SYStem.OPTION MMUSPACES OFF ; linux is not started yet!
	;enddo
	; run bootrom and FSBL to init the whole system
	;SYStem.UP
	; go is disabled because reset is not connected and UP act like a attach
	;go
	system.mode attach

	break
    break.delete /all
    
	TASK.CONFIG ~~/demo/arm/kernel/freertos/freertos.t32       ; load FreeRTOS awareness
	MENU.ReProgram ~~/demo/arm/kernel/freertos/freertos.men    ; load FreeRTOS menu

	data.load.elf r:\home\dvdk\devel\boralite\workspace-2019.1\freertos_hello_world\Debug\freertos_hello_world.elf

	b.s main
	
	go
	enddo


Please note that the FreeRTOS console is routed to the same UART used for the U-Boot console:

Debugging session with Lauterbach TRACE32 PowerView


Another way to download and run the application is by using the tftpboot and bootelf commands as shown in the following example (*):

Bora> tftpboot ${loadaddr} boralite/freertos_hello_world.elf
Using ethernet@e000b000 device
TFTP from server 192.168.0.13; our IP address is 192.168.0.81
Filename 'boralite/freertos_hello_world.elf'.
Load address: 0x2080000
Loading: #################################################################
         #########################
         1.4 MiB/s
done
Bytes transferred = 457608 (6fb88 hex)
Bora> bootelf 0x2080000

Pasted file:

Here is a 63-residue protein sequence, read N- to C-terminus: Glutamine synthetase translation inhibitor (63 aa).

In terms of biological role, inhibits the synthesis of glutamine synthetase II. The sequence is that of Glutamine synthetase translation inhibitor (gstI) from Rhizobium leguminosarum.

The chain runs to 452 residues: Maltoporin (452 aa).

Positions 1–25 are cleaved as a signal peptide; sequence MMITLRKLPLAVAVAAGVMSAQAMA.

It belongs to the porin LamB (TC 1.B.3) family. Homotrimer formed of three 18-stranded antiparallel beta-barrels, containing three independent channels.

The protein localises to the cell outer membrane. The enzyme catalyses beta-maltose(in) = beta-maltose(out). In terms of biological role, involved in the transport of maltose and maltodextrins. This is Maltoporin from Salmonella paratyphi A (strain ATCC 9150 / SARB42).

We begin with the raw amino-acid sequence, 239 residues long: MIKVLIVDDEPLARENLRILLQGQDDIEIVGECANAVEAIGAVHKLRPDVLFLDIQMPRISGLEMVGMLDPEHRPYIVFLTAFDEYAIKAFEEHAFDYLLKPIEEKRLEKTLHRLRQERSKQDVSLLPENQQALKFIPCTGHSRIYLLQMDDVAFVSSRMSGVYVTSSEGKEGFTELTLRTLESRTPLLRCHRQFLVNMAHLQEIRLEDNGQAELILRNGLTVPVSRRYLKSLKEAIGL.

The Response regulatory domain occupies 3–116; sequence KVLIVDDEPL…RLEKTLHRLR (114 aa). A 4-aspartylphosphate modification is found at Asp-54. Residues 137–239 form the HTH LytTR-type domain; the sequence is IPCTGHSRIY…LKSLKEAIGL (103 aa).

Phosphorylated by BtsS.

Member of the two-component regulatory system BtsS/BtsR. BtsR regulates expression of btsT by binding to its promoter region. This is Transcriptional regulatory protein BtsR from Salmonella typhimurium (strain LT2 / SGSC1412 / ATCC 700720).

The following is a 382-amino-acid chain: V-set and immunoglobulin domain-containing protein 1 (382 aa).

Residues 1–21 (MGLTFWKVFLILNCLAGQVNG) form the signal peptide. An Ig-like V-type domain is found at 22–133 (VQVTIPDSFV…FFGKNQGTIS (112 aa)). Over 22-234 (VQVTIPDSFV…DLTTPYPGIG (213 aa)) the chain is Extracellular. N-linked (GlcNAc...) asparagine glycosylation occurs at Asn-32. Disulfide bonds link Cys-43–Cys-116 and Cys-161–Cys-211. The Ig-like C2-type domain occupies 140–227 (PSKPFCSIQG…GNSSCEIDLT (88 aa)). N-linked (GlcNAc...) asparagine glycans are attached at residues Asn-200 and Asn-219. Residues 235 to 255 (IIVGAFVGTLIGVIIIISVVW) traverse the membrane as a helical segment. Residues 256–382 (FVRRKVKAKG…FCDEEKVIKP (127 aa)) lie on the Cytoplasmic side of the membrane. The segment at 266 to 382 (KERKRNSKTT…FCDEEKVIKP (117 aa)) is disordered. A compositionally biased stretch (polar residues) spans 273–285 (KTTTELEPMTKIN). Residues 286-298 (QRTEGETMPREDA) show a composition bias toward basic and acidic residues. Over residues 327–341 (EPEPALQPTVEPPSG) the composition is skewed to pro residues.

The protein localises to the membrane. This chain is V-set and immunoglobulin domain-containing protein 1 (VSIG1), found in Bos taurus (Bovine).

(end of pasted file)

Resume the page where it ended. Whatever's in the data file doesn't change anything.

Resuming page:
CACHE: Misaligned operation at range [00100000, 0010e78c]
CACHE: Misaligned operation at range [0010e78c, 0010e798]
CACHE: Misaligned operation at range [0010e798, 0010e7a4]
CACHE: Misaligned operation at range [0010e7a8, 0010ef84]
CACHE: Misaligned operation at range [0010ef88, 0010fcbc]
CACHE: Misaligned operation at range [0010fcbc, 0010fcc0]
CACHE: Misaligned operation at range [00114000, 00114008]
CACHE: Misaligned operation at range [00114008, 0011400c]
CACHE: Misaligned operation at range [0011400c, 00114010]
CACHE: Misaligned operation at range [00114010, 00124554]
CACHE: Misaligned operation at range [00124554, 00126560]
CACHE: Misaligned operation at range [00126560, 00129d60]
## Starting application at 0x00100000 ...
Hello from Freertos example main
Rx task received string from Tx task: Hello World
Rx task received string from Tx task: Hello World
Rx task received string from Tx task: Hello World
Rx task received string from Tx task: Hello World
Rx task received string from Tx task: Hello World
Rx task received string from Tx task: Hello World
Rx task received string from Tx task: Hello World
Rx task received string from Tx task: Hello World
Rx task received string from Tx task: Hello World
FreeRTOS Hello World Example PASSED


(*) It seems that the message CACHE: Misaligned operation at range [x, y] is not a real problem.

Related links[edit | edit source]